Love hurts 

Imagining Charles Starkweather’s aftermath

In 1958, 19-year-old Nebraskan Charles Starkweather, along with his 14-year-old girlfriend Caril Ann Fugate, embarked on a murder spree through one of the coldest Midwestern winters in memory. By the time police caught up with them outside Valentine, Wyo., they had left nine people dead and a country horrified. This was the same country that elected Eisenhower and Nixon to a second term in 1956, that drew its security from J. Edgar Hoover, firmly entrenched as national policeman. Our country’s elders watched Rebel Without A Cause with discomfort; two years later they would see a Dean-like figure in Starkweather and wonder if he was emblematic of the nation’s crazed youth.

The frightening twosome would inspire a whole series of mainstream and not-so-mainstream movies: Badlands by Terrence Malick, Wild at Heart by David Lynch, Quentin Tarantino’s and Tony Scott’s True Romance, Dominic Sena’s Kalifornia and Oliver Stone’s Natural Born Killers. These movies feature Starkweather and Fugate as merely smudged antecedents, unrecognizable as direct characters, present only in their angst and isolation.

Liza Ward’s riveting debut novel, Outside Valentine, differs from the cinematic exploits. Instead of creating an artistic glorification, Ward, a graduate of the University of Montana’s MFA program, combines concise and lyrical language with a startling empathy. Her empathic style explores, on one level, the almost romantic excitement the murders inspired in those not directly involved, and then, even more deeply, how painful memories do not disappear simply because a particular chapter in history has come to a close.

If you think of a novel as a complicated machine, then one of the best ways to understand how it functions—to determine what makes its component parts mesh and smoothly whir along—is to ask yourself a simple question: “Who is telling us this story?” In the instance of Ward’s beguiling and multilayered novel, the question is particularly germane. From a purely technical viewpoint, the novel is made up of three voices evolving simultaneously, each of which could have made an independent novel. Taken together, though, the thematic connection between the three voices shows how the devastating legacy of the murders will carry on long after Starkweather’s electrocution.

After an argument with her stepfather, Caril Ann Fugate flees out her bedroom window and into the woods behind her house, where she spies red-haired Charles Starkweather carrying a .22 rifle. Soon after this meeting, he pledges her his eternal love. Like any teenage girl, Caril is desperate for recognition and love and, in this way, the novel slyly brings us into the world of a disastrous young romance. Four years after the murders that still haunt her hometown, Lincoln teenager Susan Hurst—called Puggy by her parents—struggles with the usual issues of girlhood, as well as the tensions brewing in her own family: Her unhappy mother is demanding and unpredictable; her father exhausted and complacent. Puggy finds solace in her secret obsessions: the man her mother briefly married long ago, the dark and desperate love between Caril Ann and Charlie (“They looked all tangled up in each other. I wondered if I’d ever find someone to love. I was tangled up alone.”), and her desire to befriend Lowell Bowman, son of two of the murder victims. Thirty years later, Lowell Bowman, now an antiquities dealer in Manhattan, still dreams of his parents’ murders. Beyond the rift that has grown between him and his wife, Bowman must contend with the contents of a mysterious safe deposit box.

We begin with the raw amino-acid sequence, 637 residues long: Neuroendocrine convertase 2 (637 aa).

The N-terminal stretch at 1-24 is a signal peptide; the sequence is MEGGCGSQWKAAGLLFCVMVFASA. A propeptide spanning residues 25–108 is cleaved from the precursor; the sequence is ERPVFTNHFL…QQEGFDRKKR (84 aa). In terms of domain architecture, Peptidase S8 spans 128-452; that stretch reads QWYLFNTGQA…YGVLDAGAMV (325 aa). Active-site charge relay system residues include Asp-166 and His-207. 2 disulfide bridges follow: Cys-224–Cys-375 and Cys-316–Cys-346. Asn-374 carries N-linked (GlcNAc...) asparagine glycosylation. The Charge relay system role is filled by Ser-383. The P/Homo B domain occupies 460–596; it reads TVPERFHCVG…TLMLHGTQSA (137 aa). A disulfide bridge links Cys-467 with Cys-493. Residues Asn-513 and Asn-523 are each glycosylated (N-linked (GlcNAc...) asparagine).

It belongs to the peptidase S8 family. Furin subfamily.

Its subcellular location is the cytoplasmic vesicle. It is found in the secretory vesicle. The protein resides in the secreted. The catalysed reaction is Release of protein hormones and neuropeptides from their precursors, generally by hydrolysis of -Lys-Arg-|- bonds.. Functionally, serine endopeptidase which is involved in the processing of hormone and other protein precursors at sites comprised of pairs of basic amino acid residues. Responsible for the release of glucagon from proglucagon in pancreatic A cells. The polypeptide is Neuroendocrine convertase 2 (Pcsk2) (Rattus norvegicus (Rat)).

If one were to point out a weak point in the novel, it would perhaps be Bowman’s voice. Where the girls’ stories speak to each other in such a way as to heighten their pains and passions, Bowman’s story is, at times, ponderous and repetitive. Though clearly haunted and unable to fathom his profound grief, he can’t seem to express himself beyond an annoyance at his wife’s pestering.

Ward, whose paternal grandparents were among Starkweather’s victims, makes her most dramatic leap of empathy when she gives voice to one whom, some would say, has no right to be heard. The story of Caril Ann Fugate is the most dramatic of the three, gaining our sympathy and understanding in the beginning, then taking us along on a horrific ride in which we lose the understanding but retain the sympathy, if only a morsel of it. We first find Fugate standing in her bedroom wearing her beloved pink kimono, hoping for the protection of her mother against her bullying stepfather:

“Roe came closer and the belt looped from his hand like a crazy eight. ‘Caril Ann,’ he said, looking ape as I’d ever seen him, no matter how bad I’d been. The purple was crawling up under the bristles of hair.

“‘I’m not going anywhere like this,’ I said, putting my hands on my hips and sticking my bare knee a ways out from between the folds of silk. There I was, a lady in the middle of his ugly mess.”

While the extent of Caril Ann Fugate’s involvement in the Starkweather murders has never been clear (Starkweather said she actually committed some of the murders; she said he held her hostage), her voice echoes throughout the novel as the figure who stands between the prime murderer and the friends and survivors struggling to understand and cope. Outside Valentine is a touching and lyrical portrayal that does not seek, as so many movies have, to sensationalize the Starkweather murders. Instead the author focuses, with detail and complexity, on the fact that real lives were lost, that people actually suffered, that generations will continue to explore the tragedy of these events.

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